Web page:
As for the course, a collection of articles from the Companion could be assigned to the participants to study and speak on. The instructor could set up certain criteria for the presentations, for instance, that a major theorem in the area is requested to be proved. This will be harder for certain areas than others because of the amount of background required to understand the proof.

    I would appreciate everyones input on this. Would such a course be useful? If you had to do it, what articles would you choose?, and what would you expect from the participants in such a course?

  10. Jim Clarage Says:

    As a recovering physicist who still struggles to keep up w/ modern math, this book could be a godsend (or Pythagorean-send maybe).

    The general aim and scope states:

    As far as possible, the book should be comprehensible to a typical first-year undergraduate, or even mathematically interested lay reader.

    My only ernest advice is to please assure you achieve your aim. Which should still be possible if the book is in the editorial process. Though I know mathematics is not an empirical endeavor maybe you could “test” some of the articles on a few freshman and lay readers and see if they pass the test. I’ll try to pass along the portal you sent to some undergrads here at the University of Houston.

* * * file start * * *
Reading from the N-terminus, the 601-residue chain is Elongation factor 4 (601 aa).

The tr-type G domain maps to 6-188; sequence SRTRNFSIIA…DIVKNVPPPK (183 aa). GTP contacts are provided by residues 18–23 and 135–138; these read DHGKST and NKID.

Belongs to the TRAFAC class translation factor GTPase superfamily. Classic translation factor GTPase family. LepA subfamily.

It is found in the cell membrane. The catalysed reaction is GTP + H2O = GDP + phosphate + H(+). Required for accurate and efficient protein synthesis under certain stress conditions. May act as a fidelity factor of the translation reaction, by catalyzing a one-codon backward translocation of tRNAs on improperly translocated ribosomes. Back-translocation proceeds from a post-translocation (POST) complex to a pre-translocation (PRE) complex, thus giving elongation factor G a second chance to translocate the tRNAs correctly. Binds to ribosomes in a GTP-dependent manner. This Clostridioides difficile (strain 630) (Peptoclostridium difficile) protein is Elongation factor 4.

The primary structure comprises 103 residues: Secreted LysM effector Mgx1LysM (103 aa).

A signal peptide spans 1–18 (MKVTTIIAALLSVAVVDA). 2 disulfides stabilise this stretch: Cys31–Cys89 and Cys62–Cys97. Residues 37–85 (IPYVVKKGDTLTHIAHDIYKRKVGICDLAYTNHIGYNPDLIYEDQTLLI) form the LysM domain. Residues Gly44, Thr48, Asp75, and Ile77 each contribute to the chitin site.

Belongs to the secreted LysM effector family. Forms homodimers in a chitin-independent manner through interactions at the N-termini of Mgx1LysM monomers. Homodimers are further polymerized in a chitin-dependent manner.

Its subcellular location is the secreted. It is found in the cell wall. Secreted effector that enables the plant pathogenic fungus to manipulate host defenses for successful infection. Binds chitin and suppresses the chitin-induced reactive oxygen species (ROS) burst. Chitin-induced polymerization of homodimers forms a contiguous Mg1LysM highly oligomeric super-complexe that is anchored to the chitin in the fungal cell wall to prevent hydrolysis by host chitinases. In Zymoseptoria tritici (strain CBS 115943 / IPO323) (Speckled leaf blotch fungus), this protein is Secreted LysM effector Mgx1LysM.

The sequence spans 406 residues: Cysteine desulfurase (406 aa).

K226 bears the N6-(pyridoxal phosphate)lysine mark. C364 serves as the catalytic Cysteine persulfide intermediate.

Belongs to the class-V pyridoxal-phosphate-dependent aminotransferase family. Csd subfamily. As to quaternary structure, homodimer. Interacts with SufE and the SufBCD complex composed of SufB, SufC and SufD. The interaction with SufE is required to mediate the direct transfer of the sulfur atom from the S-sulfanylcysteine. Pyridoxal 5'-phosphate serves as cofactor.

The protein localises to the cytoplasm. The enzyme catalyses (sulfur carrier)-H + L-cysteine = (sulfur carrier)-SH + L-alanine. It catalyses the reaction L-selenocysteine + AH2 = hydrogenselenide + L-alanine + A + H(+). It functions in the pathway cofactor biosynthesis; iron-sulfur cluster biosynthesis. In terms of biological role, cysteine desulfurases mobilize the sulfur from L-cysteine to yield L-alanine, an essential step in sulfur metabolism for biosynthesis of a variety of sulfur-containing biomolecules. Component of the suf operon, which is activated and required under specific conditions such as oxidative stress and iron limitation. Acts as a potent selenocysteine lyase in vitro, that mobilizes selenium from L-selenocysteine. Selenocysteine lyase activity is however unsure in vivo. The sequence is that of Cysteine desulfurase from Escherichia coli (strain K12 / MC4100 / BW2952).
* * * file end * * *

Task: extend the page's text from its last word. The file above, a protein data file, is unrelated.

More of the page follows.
Having said that, I’m ready to pre-order. And ready to finally, hopefully, understand what/how/why areas such as algebraic geometry are the modern glory I keep hearing they are.

  11. Jim Clarage Says:

    I read the PCM proof [printer's not mathematician's] of Kollar’s Algebraic Geometry article. The level exposition is perfect!

    Two strengths I hope survive the editorial process:

    Please keep the figures– some of us still think about mathematics at that crude level of our senses. Kollar’s article has four. Wonderful. (I noticed the Moduli Spaces article didn’t have any… which is a shame, esp since e.g., Z2 lattices are the same dim as paper.)

    Please keep the humor. E.g.,

    Finally, if we marry a scheme to an orbifold, the outcome is a stack. Their study is strongly recommended to people who would have been flagellants in earlier times.

  12. Richard Gowers Says:

    You are funny, daddy!

  13. gowers Says:

    Thanks Richard — best comment yet!

  14. Jonathan Katz Says:

    Given this, I hope you gave the section on cryptography (as well as the section on computer science) a more balanced tone, taking into account the views of actual computer scientists instead of mathematicians only.

  15. gowers Says:

    Dear Jonathan,